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Alternative forms[edit]


From Proto-Italic *-kʷe (and), from Proto-Indo-European *-kʷe (and). Cognates include Sanskrit (ca), Ancient Greek τε (te), Proto-Germanic *-hw ( → English (thou)gh). Its alternative use as a generalizing particle "any, -every" with pronouns and adverbs may result from a shift from an earlier meaning along the lines of "as".[1] There are also a number of words that are etymologically suffixed with this particle but that have developed specific meanings not clearly analyzable in terms of either of these senses, such as dēnique (finally; at length).[1]



-que (enclitic)

  1. and, coordinating conjunction
    • 6th or 5th century BCE, Castor-Pollux dedication (image (page 3; requires access to JSTOR); facsimile):
      Castorei Podlouqueique qurois
      To Castor and Pollux, the Dioskouroi
    • 63 BCE, Cicero, Catiline Orations Oratio in Catilinam Prima in Senatu Habita.VIII:
      Nihil agis, nihil moliris, nihil cogitas quod non ego non modo audiam sed etiam videam planeque sentiam.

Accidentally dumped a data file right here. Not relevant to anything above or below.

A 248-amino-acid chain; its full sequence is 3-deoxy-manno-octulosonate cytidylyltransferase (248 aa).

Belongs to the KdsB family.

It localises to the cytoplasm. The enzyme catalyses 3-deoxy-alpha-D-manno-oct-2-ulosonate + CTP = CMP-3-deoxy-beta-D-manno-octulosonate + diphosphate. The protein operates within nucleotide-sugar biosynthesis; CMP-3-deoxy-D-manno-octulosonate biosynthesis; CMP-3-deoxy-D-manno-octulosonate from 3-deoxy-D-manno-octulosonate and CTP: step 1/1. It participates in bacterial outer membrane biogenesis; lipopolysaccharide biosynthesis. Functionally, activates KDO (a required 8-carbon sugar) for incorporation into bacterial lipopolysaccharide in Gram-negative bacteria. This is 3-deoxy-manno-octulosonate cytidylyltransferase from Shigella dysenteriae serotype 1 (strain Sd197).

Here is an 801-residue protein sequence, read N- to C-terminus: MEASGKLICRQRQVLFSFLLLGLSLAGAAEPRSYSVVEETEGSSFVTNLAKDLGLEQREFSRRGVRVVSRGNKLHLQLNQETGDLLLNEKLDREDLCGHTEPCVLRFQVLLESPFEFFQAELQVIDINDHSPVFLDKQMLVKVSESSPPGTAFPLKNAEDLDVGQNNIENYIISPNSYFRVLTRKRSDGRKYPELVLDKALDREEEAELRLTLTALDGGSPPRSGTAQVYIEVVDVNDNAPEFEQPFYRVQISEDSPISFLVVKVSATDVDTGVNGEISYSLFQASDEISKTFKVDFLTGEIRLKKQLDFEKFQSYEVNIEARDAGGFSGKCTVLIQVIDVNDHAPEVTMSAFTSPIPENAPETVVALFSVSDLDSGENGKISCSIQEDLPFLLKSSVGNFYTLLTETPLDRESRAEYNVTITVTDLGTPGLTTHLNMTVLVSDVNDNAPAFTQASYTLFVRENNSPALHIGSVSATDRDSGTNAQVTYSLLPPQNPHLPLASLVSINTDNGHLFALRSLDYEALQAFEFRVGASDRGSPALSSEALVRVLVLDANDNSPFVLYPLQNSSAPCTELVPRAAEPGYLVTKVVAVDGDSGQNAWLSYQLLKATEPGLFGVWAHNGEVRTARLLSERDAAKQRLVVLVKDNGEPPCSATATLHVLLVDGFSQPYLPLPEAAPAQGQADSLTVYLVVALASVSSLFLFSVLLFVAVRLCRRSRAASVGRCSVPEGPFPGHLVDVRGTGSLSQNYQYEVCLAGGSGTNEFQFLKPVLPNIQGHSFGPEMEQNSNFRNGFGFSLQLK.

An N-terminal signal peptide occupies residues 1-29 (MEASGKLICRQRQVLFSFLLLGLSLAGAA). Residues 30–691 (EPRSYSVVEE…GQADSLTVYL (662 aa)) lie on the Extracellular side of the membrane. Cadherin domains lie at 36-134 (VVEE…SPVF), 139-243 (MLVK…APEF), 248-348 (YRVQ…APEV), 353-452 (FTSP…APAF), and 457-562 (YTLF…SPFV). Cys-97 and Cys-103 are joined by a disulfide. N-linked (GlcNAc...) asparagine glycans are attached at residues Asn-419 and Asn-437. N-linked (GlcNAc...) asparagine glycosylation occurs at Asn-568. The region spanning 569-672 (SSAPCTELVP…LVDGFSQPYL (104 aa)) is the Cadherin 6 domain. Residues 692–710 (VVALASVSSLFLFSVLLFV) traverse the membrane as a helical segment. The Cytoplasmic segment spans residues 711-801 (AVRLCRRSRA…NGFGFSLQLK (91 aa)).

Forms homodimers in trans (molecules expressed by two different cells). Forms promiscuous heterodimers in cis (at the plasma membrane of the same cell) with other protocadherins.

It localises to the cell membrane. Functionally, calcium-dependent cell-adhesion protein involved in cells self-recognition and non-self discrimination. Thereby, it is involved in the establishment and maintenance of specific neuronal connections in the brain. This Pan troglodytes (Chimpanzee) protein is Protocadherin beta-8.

There is nothing you do, nothing you plot, nothing you think about, that I do not only hear of, but actually see as well and distinctly discern.
    • 29 BCE – 19 BCE, Virgil, Aeneid I.1:
      Arma virumque cano.
      I sing of arms and the man...
    Senatus Populusque Romanus.
    The Senate and the People of Rome
    (literally, “The Roman Senate and People”)
  2. (when repeated) "both... and", "whether... or"
    • 29 bc. Vergil. Georgics, III
      ...hominvmqve ferarvmqve...
      ...both of man and of beast...
  3. introducing an explanatory clause
  4. (rare) used in an answer

Usage notes[edit]

Derived terms[edit]

See also[edit]



  1. -ever; every-, any-; every, each ('universalizing'[1] or 'generalizing'[3] particle found in a fixed set of indefinite pronouns and adverbs)
    quis (who) + ‎-que (-ever) → ‎quisque (whoever; anyone; each one)
    cum (when) + ‎-que (-ever) → ‎cumque (whenever; however)
    ubī (where) + ‎-que (-ever) → ‎ubīque (wherever, anywhere, everywhere)

Derived terms[edit]

See also[edit]


  1. 1.0 1.1 1.2 1.3 Tore Jansen (1979) Mechanisms of Language Change in Latin[1], pages 102-103
  2. ^ Harm Pinkster (2015) The Oxford Latin Syntax, volumes 2. The Complex Sentence and Discourse, page 627
  3. ^ De Vaan, Michiel (2008) “-que”, in Etymological Dictionary of Latin and the other Italic Languages (Leiden Indo-European Etymological Dictionary Series; 7), Leiden, Boston: Brill, →ISBN, page 506